"we already have supercomputers with the computational capacity of the brain" -- I'm not sure that word "capacity" means what it seems to want to mean in that sentence! You actually make the substance of that point later, but look what you concede at the level of framing.

Futurology is a discourse making normative claims not factual ones, its effects are promotional and subcultural not scientific. It is crucial to grasp this else even sensible skepticism can be mulched back into the futurological framework to fertilize the next crop of weeds.

jollyspaniard said...

Not sure if Moore's Law is still chugging along anymore. Compare a top end Desktop PC from two years ago with what you would get for the same money today.

Dale Carrico said...

And Kurzweil's even more hyperbolic Law of Accelerating Returns is completely bagged for disposal -- tho' sensible people found it a laugh out loud shell game from the start. Watching tee vee shows from a decade ago or more one finds the computational/multimedia furniture of their world completely familiar. Going back two decades that isn't quite so true. But clearly the accelerating acceleration of acceleration promoted and marketed in the belly of the irrationally exuberant beast is exposed in retrospect as arrant nonsense. Dot eyed futurological True Believers still foam at the mouth about racing upward ever quicker into Robo-Heaven, but everybody else sees we're stuck in the deep muddy.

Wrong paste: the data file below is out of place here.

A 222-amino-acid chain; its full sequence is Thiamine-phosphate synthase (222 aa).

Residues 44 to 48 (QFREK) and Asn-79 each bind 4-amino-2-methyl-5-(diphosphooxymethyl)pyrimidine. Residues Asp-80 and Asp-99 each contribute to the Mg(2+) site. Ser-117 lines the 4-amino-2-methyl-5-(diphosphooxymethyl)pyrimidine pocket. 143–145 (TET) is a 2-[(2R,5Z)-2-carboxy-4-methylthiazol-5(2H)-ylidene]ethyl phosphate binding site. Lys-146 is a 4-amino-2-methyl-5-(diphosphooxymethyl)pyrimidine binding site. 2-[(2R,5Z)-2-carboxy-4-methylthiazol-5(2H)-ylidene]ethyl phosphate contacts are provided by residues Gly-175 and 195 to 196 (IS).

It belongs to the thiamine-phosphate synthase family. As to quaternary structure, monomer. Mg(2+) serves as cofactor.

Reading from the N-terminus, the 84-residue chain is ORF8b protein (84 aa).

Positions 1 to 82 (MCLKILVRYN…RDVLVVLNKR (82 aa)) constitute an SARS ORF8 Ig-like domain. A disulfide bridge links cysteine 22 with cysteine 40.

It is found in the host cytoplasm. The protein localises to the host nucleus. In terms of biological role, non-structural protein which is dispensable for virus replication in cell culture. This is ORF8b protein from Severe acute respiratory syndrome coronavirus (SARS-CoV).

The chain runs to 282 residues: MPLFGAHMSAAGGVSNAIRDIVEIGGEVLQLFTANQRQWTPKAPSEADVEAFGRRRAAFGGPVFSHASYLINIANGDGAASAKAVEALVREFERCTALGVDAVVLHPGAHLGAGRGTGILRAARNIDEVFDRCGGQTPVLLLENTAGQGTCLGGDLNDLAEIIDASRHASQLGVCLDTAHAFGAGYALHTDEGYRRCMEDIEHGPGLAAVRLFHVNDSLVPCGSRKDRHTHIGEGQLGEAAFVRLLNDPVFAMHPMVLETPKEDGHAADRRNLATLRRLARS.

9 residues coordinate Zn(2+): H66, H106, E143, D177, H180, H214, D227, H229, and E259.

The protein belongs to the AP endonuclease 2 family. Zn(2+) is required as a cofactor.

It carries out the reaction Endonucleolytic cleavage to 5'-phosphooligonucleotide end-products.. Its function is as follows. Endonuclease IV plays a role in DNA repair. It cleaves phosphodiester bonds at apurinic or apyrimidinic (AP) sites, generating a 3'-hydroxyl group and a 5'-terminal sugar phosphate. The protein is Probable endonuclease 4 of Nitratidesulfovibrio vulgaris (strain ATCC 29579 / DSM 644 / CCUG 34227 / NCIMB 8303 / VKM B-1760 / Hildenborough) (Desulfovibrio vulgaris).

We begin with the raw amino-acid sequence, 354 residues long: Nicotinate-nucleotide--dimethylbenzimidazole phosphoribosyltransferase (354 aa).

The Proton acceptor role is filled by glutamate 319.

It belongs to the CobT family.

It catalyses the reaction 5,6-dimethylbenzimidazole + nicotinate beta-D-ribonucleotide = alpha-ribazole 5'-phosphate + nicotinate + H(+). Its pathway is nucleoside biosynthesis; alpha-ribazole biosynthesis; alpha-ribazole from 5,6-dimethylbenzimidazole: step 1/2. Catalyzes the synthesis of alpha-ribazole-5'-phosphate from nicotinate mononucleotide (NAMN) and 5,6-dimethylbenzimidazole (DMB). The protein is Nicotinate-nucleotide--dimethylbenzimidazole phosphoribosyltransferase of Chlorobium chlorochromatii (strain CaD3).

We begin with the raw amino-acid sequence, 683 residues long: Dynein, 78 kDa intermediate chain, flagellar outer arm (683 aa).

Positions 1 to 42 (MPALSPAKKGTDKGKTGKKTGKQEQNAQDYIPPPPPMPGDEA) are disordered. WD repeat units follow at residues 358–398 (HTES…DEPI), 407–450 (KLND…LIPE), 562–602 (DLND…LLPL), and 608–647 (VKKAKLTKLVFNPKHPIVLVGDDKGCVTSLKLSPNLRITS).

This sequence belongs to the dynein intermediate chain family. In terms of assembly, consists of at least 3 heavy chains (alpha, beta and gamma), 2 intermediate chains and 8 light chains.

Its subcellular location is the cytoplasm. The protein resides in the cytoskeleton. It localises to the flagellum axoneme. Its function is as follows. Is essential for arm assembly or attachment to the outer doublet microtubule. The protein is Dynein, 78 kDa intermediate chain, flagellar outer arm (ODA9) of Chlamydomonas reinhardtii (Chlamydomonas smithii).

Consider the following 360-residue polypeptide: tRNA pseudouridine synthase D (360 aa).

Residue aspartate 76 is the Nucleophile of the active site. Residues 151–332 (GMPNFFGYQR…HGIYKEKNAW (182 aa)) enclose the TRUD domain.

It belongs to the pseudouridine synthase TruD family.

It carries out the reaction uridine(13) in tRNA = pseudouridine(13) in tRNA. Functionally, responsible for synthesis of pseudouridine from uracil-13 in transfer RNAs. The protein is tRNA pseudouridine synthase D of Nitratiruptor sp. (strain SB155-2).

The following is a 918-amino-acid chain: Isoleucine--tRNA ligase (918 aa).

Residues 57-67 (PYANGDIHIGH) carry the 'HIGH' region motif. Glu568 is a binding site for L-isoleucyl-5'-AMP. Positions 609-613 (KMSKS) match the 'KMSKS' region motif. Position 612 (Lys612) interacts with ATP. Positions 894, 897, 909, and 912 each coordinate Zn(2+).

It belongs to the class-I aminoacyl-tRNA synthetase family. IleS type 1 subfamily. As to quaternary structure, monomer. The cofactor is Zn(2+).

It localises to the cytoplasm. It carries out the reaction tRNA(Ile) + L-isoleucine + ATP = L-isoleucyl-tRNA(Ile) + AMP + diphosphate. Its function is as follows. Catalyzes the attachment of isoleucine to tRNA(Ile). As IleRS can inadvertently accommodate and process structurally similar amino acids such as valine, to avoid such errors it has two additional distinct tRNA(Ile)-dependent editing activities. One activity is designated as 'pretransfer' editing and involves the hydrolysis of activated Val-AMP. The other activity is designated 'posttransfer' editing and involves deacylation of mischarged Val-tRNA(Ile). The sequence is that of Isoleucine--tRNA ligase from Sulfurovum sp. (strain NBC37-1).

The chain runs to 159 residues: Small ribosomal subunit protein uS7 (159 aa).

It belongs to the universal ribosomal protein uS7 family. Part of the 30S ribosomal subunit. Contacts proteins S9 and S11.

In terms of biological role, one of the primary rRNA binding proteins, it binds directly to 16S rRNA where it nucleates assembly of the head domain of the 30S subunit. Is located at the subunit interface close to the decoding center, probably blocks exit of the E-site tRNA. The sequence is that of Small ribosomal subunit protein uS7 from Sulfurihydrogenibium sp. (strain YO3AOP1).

jimf said...

> . . .speech recognition has been a stagnant field for a decade now. , .

You mean, no computer has yet unravelled the mystery of
the Pompatus of Love?

jimf said...

> Of course, Kurzweil should know better. . .

The Singularity bandwagon has swept up other folks you might
think should know better. Douglas Hofstadter has flirted with them
(and even hosted seminars for them), but has also kept a sensible
distance.

But this guy has an impressive resume and yet spends time
serving as an "advisor" to SIAI. (OTOH, his pal Stephen Wolfram
also has a bit of a reputation as being a. . .